Socket Weld Flanges
Socket weld flanges have a socket in which a pipe is inserted; the pipe is secured by one fillet weld located on the exterior of the flange hub. A significant disadvantage with this type of flange is that it is not considered a high-integrity joint because the weld is difficult to prove; thus socket weld flanges are only suitable for low to medium classes (≤ ASME 600). Due to their lower integrity and unsuitability for use at higher pressures, socket weld flanges almost always have flat or raised faces.
Socket Weld Flange Cross Section
Socket weld flanges are designed for small nominal pipe sizes (≤ 4 inches, ≤ 10cm) and are common for ½ to 2-inch pipe sizes (1.3 to 5cm pipe sizes). The mechanical strength of a socket weld flange is similar to that of a slip-on flange, but the slip-on flange may use two welds.
The ASME B31.3 standard states that an approximate gap of 1⁄16th of an inch (1.5mm) between the socket and pipe end is required; this gap allows for thermal expansion due to welding and reduces the likelihood that the weld will crack. In practice, this means that the pipe should be fully inserted into the flange, then retracted by the desired amount (1/16th of an inch, 1.5mm); this gap has been highlighted red on the above image.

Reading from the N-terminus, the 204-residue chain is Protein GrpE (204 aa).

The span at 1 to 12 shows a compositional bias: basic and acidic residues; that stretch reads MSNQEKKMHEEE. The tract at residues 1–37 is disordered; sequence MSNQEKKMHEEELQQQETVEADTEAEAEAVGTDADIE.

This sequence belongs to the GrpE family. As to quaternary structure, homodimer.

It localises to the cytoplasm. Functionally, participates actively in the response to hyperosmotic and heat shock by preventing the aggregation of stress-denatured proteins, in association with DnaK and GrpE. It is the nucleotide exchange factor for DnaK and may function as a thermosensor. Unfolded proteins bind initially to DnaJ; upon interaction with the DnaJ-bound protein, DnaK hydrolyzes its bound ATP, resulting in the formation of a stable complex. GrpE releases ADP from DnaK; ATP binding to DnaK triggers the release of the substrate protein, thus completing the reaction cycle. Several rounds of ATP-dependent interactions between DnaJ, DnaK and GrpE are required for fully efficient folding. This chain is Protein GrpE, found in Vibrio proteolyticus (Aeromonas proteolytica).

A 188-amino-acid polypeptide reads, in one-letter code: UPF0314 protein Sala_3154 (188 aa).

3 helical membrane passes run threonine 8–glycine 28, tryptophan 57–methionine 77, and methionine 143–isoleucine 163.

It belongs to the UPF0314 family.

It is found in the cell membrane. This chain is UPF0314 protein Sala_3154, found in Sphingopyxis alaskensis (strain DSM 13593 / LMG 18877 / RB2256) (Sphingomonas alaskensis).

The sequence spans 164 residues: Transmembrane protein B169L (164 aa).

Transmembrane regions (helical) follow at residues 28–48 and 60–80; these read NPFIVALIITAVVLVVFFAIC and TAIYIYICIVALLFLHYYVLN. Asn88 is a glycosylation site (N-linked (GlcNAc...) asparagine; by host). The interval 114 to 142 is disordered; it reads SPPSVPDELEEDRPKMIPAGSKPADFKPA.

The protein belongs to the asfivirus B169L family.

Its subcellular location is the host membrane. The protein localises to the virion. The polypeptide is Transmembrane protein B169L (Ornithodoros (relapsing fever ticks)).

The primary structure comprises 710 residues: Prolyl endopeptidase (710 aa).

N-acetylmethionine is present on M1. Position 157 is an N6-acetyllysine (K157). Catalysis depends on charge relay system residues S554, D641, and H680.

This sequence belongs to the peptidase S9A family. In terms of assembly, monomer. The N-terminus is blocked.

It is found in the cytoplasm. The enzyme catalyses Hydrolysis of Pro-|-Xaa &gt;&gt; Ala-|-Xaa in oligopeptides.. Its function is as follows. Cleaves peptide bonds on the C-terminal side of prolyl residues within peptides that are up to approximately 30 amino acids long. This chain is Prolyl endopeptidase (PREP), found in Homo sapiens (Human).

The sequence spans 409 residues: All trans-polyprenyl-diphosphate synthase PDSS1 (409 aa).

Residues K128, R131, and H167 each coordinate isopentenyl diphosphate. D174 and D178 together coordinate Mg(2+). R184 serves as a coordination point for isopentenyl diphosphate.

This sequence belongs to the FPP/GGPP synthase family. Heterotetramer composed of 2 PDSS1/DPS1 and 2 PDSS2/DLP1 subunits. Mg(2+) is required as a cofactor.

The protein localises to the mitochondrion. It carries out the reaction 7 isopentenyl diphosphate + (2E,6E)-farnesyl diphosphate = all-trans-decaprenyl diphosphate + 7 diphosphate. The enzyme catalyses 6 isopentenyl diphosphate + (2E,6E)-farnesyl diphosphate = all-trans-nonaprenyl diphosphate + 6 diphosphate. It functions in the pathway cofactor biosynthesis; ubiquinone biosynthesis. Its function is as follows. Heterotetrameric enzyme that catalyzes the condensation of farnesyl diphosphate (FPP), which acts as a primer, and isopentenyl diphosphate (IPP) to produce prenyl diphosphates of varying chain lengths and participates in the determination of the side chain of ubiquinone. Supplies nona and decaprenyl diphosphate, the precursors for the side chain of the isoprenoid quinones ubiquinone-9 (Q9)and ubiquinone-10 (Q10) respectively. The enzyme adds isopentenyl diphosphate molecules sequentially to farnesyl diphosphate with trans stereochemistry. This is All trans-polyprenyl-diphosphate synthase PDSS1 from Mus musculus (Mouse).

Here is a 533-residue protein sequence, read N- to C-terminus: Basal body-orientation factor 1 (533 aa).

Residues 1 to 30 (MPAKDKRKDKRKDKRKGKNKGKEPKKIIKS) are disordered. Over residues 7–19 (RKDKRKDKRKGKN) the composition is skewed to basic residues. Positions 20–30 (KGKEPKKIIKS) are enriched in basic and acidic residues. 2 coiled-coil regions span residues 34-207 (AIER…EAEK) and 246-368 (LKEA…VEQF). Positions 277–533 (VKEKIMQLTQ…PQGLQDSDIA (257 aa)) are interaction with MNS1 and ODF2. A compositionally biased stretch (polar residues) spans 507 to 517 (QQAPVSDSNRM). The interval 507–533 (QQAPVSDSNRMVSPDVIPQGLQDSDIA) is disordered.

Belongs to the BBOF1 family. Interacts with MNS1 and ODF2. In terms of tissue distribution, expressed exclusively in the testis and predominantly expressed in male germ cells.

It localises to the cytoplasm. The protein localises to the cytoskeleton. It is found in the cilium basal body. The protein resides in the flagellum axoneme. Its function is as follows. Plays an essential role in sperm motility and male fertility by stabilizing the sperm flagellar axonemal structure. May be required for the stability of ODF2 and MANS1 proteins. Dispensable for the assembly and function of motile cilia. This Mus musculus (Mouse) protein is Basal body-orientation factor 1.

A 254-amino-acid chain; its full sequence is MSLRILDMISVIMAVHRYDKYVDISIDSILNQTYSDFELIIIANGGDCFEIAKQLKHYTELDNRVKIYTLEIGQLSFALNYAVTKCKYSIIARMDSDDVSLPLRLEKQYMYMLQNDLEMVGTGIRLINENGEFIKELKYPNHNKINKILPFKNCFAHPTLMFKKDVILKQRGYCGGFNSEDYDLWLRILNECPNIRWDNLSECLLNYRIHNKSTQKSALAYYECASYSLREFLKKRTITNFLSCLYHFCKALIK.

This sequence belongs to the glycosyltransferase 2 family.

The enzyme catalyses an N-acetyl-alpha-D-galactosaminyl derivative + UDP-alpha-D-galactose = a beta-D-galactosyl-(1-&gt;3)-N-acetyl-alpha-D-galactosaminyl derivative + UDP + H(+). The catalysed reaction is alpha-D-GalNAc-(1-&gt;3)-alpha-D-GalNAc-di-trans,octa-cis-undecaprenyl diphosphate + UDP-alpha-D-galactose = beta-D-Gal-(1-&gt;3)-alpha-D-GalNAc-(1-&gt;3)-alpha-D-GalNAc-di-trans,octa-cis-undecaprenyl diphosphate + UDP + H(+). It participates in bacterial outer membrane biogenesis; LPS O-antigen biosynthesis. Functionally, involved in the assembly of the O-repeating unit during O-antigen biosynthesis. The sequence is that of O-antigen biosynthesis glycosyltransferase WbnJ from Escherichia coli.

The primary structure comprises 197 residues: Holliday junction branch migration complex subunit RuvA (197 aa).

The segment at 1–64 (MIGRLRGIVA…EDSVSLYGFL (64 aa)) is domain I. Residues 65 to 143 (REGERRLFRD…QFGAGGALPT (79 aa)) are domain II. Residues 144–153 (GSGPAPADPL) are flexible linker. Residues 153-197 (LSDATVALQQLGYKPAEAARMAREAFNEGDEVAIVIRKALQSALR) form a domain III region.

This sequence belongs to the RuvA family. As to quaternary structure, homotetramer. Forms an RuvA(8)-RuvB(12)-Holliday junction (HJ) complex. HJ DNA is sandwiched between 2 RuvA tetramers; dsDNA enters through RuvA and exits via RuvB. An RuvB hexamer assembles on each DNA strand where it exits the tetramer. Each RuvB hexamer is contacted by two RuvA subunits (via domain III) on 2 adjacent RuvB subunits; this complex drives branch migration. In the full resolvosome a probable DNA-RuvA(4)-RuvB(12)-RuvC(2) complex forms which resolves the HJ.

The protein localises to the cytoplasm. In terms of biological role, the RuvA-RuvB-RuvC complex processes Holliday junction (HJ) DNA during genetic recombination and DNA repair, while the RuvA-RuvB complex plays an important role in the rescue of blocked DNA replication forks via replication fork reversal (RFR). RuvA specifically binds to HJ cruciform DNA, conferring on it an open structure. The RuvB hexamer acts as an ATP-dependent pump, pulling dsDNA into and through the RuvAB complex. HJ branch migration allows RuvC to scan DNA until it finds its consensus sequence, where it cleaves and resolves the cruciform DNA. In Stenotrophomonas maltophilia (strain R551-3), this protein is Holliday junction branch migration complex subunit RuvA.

Socket Weld Flange
The advantage of socket weld flanges is their simple design, they are well suited for small pipe size applications e.g. 2 inches (5cm) and below, and for non-critical applications e.g. non-hazardous systems; they are not suitable for highly erosive or corrosive systems.
Non-Destructive Testing (NDT) Techniques
Socket weld flanges have only one fillet weld and this can be subjected to radiography to prove the weld, although in practice it is impractical. Magnetic particle inspection (MPI) and dye penetrant inspection (DPI) can be used to prove the weld.
Socket weld flanges are not specified in ASME class 2500 rating as per the ASME B16.5 standard. The ASME B31.3 standard states that an approximate gap of 1⁄16th of an inch (1.5mm) between the socket and pipe end is required.
Flange Types, Faces, and Surfaces - Explained!
This video is part of our Piping Flange Fundamentals Video Course